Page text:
In his video, you see the nasty, aggressive waves bullying the sailboat left and right. You can see evil boiling clouds in a low sky. You can almost feel the wind (you can certainly hear it). There is no doubt about it: that boat is the underdog. You want to root for it.
Or, at any rate, I want to root for it. Beyond a human hardwired friendliness towards tiny heroes making stands against dark towering forces (That’s why we love the Hobbits) I have at least three solid reasons for sympathy. First, as the avid reader has already guessed, that’s my boat out there. Second, it’s my – and my dog Mystic’s – home. Third, the cold, naked, wet, scared and exhausted fellow laying in the v-berth (if Bob Farley had but waited a few minutes he would have caught this strange apparition emerging from the cabin, leaning over the bucking bowsprit for a minute or two, then scampering back to shelter) is me.
Three days earlier…
Though I take her very seriously, my little twenty footer looks like a toy boat to many a yacht owner. Watch how the wonderfully lifelike hatches open and close, and how the propeller whirrs into life by the action of an amazing miniature toy engine. Batteries are included! Also included, a 25 lb CQR: the bower anchor, a 25 lb Danforth: the sits-awful-awkward-in-the-locker-but-will-fit-nowhere-else anchor, about thirty feet of chain, and two nylon anchor rodes, for the action figures – sold separately – to tangle with.
By the afternoon of the 14th my mind was made up. I would turn down the marina’s fickle promise of safety. Riding at anchor, in complete self-sufficiency, I would wait for the storm.
I was, in fact, heeding the advice of my heroes and heroines: Bernard Moitessier, Lyn and Larry Pardey, Ives Gelina, and a few others whose writing has found permanent residence on the bookshelf above my v-birth. I want to grow up to sail like these men and women do. You need only look at a photograph of any of them on board their beautiful white-winged homes to know in your heart that these are no fools.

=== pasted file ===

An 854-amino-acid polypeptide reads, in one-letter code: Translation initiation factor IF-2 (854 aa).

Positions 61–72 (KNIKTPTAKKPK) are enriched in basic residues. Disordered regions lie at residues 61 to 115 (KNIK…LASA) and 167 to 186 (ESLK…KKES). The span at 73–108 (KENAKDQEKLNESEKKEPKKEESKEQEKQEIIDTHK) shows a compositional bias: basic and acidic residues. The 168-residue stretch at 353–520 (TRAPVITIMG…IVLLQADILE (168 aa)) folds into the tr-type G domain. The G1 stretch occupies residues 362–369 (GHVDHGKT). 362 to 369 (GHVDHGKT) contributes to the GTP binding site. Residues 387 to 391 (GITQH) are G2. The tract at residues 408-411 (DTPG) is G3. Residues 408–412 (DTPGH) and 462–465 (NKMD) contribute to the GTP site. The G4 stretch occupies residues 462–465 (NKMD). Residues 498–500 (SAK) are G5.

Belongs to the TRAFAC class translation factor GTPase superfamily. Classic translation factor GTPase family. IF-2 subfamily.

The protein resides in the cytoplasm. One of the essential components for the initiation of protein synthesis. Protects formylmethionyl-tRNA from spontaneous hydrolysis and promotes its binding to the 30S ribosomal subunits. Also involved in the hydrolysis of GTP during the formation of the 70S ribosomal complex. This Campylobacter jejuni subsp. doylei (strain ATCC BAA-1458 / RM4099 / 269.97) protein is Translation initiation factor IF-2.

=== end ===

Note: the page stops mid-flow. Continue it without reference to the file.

At anchor, you can focus all of your survival drive upon one line. On a slip you have to worry about wayward masts. You have to consider the possibility of one of those cleats – to which your boat is secured by way of an assortment of nylon lines, chains, and moped tires – coming loose; transforming the dock from friend into enemy. Finally, there is the risk of the storm surge lifting the whole thing over and beyond the upright influence of those solid (hmmm?) pylons: a monstrous raft set on a killing path.
Two days before…
In the marina, if your boat sinks, you can run to a payphone and call whoever it is you’d call if your boat sank. It is worse than that even, because you will probably have to wait until the hurricane has passed before they let you in to see if your boat is still there. A liveaboard – like I am – waits homeless.
At anchor the possibility of failure narrows down, with almost complete certainty, to two scenarios: first, the anchor drags; second, the rode chafes through. The course of action stands clear before you: get the mightiest anchor, and install the toughest chafe gear.